Shigeyuki Tamura,Atsushi Takeno,Hirofumi Miki
International Journal of Surgical Oncology , 2011, DOI: 10.1155/2011/748745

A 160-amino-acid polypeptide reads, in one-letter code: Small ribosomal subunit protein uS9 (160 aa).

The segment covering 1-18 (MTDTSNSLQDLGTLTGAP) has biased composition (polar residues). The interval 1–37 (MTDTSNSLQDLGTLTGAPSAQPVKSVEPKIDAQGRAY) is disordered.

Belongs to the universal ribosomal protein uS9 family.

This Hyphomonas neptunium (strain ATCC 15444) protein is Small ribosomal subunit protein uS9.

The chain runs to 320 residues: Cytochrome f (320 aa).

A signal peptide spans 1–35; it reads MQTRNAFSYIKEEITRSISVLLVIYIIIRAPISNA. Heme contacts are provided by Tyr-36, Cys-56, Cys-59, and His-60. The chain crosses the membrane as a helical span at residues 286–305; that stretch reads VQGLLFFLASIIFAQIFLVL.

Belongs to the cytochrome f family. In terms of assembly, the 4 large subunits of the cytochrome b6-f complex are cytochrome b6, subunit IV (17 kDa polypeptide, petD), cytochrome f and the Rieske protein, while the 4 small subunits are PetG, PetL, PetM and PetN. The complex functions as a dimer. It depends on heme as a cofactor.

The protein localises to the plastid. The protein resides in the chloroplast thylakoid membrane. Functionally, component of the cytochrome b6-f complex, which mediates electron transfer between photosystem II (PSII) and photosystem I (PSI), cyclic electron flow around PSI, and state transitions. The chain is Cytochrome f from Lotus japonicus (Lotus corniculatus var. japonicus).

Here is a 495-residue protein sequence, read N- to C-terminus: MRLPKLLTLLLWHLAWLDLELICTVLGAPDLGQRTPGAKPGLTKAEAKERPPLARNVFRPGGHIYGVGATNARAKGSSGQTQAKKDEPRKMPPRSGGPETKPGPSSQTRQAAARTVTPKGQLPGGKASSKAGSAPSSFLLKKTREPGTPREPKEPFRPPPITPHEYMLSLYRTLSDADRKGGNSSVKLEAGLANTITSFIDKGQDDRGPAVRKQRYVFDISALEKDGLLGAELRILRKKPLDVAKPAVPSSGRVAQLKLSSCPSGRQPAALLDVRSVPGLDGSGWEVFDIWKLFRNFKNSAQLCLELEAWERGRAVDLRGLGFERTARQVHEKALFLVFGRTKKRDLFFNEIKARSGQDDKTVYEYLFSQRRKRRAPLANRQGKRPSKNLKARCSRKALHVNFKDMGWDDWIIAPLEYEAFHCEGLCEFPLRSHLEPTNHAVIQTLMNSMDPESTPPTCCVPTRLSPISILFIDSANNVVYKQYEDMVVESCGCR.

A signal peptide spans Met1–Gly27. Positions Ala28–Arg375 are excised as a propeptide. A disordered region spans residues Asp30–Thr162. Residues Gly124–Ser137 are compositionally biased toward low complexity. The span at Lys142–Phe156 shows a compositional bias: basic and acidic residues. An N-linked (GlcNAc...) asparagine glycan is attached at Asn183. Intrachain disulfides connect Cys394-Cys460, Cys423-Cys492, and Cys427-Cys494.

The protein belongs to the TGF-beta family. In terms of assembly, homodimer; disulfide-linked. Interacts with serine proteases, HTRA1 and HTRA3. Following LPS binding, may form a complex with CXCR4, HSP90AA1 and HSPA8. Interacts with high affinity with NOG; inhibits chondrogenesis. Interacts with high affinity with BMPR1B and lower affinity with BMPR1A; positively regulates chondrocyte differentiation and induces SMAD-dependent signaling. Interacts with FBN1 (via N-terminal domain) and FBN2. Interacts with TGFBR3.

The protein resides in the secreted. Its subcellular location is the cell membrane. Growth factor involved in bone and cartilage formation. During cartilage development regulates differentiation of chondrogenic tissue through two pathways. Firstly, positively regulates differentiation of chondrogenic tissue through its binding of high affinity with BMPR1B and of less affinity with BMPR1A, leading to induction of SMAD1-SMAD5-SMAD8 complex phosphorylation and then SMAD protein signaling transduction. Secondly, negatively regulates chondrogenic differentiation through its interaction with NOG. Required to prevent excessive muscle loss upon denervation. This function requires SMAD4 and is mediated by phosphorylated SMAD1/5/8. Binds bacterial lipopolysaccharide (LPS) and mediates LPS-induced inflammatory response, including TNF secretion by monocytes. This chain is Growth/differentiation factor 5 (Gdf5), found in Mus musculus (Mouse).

Abstract: Gastric cancer is one of the most common causes of cancer-related death worldwide. Surgical resection with lymph node dissection is the only potentially curative therapy for gastric cancer. However, the appropriate extent of lymph node dissection accompanied by gastrectomy for cancer remains controversial. In East Asian countries, especially in Japan and Korea, D2 lymph node dissection has been regularly performed as a standard procedure. In Western countries, surgeons perform gastrectomy with D1 dissection only because D2 is associated with high mortality and morbidity compared to those associated with D1 alone but does not improve the 5-year survival rate. However, more recent studies have demonstrated that western surgeons can be trained to perform D2 lymphadenectomies on western patients with a lower morbidity and mortality. When extensive D2 lymph node dissection is preformed safely, there may be some benefit to D2 dissection even in western countries. In this paper, we present an update on the current literature regarding the extent of lymphadenectomy for advanced gastric cancer. 1. Introduction Gastric cancer is one of the most common causes of death worldwide [1]. Although the prognosis of patients with advanced gastric cancer has improved with the introduction of effective chemotherapy [2] or adjuvant radiotherapy [3], surgical resection remains the primary therapeutic modality for curable advanced cancer. With regard to surgical procedure, dissection of regional LN is regarded an important part of en bloc resection for gastric cancer. However, there are significant differences in the extent of lymphadenectomy preformed by surgeons in different countries. In Japan, D2 dissection has been recommended as standard practice since the 1960s [4]. East Asian surgeons, especially Japanese and Korean surgeons, routinely performed gastrectomy with D2 dissection. However, most Western surgeons perform gastrectomy with only D1 dissection, because D1 was associated with less mortality and morbidity than D2 in prospective randomized trials preformed in the Netherland and the UK concluded that there was no survival benefit for D2 over D1 lymph node dissection [5, 6]. However, there were significant problems with these studies, including a high morbidity and mortality rate in the D2 group associated with inadequate surgical training, with inadequate dissection of D2 and with the frequent performance of distal pancreatectomy and splenectomy in the D2 group, which is now considered unnecessary [7]. More recent studies have demonstrated that western surgeons at